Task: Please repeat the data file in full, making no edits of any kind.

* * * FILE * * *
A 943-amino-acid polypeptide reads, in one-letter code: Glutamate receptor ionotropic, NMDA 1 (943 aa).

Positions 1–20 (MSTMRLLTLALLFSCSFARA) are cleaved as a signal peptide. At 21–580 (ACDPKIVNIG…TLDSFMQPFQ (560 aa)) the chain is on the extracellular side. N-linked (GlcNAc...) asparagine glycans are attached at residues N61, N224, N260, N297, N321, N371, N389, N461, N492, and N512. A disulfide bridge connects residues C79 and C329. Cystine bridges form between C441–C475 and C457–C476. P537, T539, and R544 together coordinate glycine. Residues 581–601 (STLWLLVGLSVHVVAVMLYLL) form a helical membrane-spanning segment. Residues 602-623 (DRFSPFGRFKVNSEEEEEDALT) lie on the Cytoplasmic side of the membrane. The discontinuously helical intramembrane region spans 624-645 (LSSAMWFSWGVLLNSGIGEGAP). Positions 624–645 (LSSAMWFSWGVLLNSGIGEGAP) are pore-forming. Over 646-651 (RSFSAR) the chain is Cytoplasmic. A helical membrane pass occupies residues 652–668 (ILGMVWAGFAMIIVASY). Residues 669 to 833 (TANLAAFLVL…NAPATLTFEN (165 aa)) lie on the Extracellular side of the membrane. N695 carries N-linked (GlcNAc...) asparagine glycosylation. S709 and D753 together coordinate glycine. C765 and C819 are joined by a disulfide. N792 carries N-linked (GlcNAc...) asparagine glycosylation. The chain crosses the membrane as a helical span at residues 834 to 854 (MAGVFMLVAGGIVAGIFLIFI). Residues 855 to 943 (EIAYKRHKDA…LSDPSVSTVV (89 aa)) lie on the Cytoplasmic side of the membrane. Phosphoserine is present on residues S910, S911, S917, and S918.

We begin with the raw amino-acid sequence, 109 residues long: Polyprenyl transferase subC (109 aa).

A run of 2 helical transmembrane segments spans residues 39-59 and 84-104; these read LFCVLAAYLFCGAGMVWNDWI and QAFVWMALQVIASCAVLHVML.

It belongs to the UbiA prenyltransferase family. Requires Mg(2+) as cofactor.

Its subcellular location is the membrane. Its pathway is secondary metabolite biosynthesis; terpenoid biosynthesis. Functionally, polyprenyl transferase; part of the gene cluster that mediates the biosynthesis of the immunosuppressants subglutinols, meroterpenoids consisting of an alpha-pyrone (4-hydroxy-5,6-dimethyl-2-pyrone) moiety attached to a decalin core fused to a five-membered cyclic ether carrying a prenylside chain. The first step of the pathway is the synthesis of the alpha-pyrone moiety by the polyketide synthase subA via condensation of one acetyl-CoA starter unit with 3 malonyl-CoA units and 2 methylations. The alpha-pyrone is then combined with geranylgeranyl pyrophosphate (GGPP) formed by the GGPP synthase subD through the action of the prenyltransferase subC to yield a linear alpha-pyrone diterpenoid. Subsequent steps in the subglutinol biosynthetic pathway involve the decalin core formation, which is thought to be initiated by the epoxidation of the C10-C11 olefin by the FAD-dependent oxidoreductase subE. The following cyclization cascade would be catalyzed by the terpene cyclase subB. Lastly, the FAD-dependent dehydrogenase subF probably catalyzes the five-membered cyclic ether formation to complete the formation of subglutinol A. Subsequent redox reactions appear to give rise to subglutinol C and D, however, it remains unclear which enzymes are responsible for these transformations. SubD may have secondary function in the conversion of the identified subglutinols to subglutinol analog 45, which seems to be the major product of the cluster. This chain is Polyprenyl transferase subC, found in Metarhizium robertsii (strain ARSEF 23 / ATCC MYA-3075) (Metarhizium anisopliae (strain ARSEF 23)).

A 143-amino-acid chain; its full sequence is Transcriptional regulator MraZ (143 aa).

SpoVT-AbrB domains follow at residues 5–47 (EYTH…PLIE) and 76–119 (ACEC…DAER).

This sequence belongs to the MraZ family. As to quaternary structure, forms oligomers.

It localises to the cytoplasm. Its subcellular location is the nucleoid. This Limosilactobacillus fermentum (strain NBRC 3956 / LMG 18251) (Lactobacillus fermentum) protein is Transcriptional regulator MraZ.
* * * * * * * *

A 943-amino-acid polypeptide reads, in one-letter code: Glutamate receptor ionotropic, NMDA 1 (943 aa).

Positions 1–20 (MSTMRLLTLALLFSCSFARA) are cleaved as a signal peptide. At 21–580 (ACDPKIVNIG…TLDSFMQPFQ (560 aa)) the chain is on the extracellular side. N-linked (GlcNAc...) asparagine glycans are attached at residues N61, N224, N260, N297, N321, N371, N389, N461, N492, and N512. A disulfide bridge connects residues C79 and C329. Cystine bridges form between C441–C475 and C457–C476. P537, T539, and R544 together coordinate glycine. Residues 581–601 (STLWLLVGLSVHVVAVMLYLL) form a helical membrane-spanning segment. Residues 602-623 (DRFSPFGRFKVNSEEEEEDALT) lie on the Cytoplasmic side of the membrane. The discontinuously helical intramembrane region spans 624-645 (LSSAMWFSWGVLLNSGIGEGAP). Positions 624–645 (LSSAMWFSWGVLLNSGIGEGAP) are pore-forming. Over 646-651 (RSFSAR) the chain is Cytoplasmic. A helical membrane pass occupies residues 652–668 (ILGMVWAGFAMIIVASY). Residues 669 to 833 (TANLAAFLVL…NAPATLTFEN (165 aa)) lie on the Extracellular side of the membrane. N695 carries N-linked (GlcNAc...) asparagine glycosylation. S709 and D753 together coordinate glycine. C765 and C819 are joined by a disulfide. N792 carries N-linked (GlcNAc...) asparagine glycosylation. The chain crosses the membrane as a helical span at residues 834 to 854 (MAGVFMLVAGGIVAGIFLIFI). Residues 855 to 943 (EIAYKRHKDA…LSDPSVSTVV (89 aa)) lie on the Cytoplasmic side of the membrane. Phosphoserine is present on residues S910, S911, S917, and S918.

We begin with the raw amino-acid sequence, 109 residues long: Polyprenyl transferase subC (109 aa).

A run of 2 helical transmembrane segments spans residues 39-59 and 84-104; these read LFCVLAAYLFCGAGMVWNDWI and QAFVWMALQVIASCAVLHVML.

It belongs to the UbiA prenyltransferase family. Requires Mg(2+) as cofactor.

Its subcellular location is the membrane. Its pathway is secondary metabolite biosynthesis; terpenoid biosynthesis. Functionally, polyprenyl transferase; part of the gene cluster that mediates the biosynthesis of the immunosuppressants subglutinols, meroterpenoids consisting of an alpha-pyrone (4-hydroxy-5,6-dimethyl-2-pyrone) moiety attached to a decalin core fused to a five-membered cyclic ether carrying a prenylside chain. The first step of the pathway is the synthesis of the alpha-pyrone moiety by the polyketide synthase subA via condensation of one acetyl-CoA starter unit with 3 malonyl-CoA units and 2 methylations. The alpha-pyrone is then combined with geranylgeranyl pyrophosphate (GGPP) formed by the GGPP synthase subD through the action of the prenyltransferase subC to yield a linear alpha-pyrone diterpenoid. Subsequent steps in the subglutinol biosynthetic pathway involve the decalin core formation, which is thought to be initiated by the epoxidation of the C10-C11 olefin by the FAD-dependent oxidoreductase subE. The following cyclization cascade would be catalyzed by the terpene cyclase subB. Lastly, the FAD-dependent dehydrogenase subF probably catalyzes the five-membered cyclic ether formation to complete the formation of subglutinol A. Subsequent redox reactions appear to give rise to subglutinol C and D, however, it remains unclear which enzymes are responsible for these transformations. SubD may have secondary function in the conversion of the identified subglutinols to subglutinol analog 45, which seems to be the major product of the cluster. This chain is Polyprenyl transferase subC, found in Metarhizium robertsii (strain ARSEF 23 / ATCC MYA-3075) (Metarhizium anisopliae (strain ARSEF 23)).

A 143-amino-acid chain; its full sequence is Transcriptional regulator MraZ (143 aa).

SpoVT-AbrB domains follow at residues 5–47 (EYTH…PLIE) and 76–119 (ACEC…DAER).

This sequence belongs to the MraZ family. As to quaternary structure, forms oligomers.

It localises to the cytoplasm. Its subcellular location is the nucleoid. This Limosilactobacillus fermentum (strain NBRC 3956 / LMG 18251) (Lactobacillus fermentum) protein is Transcriptional regulator MraZ.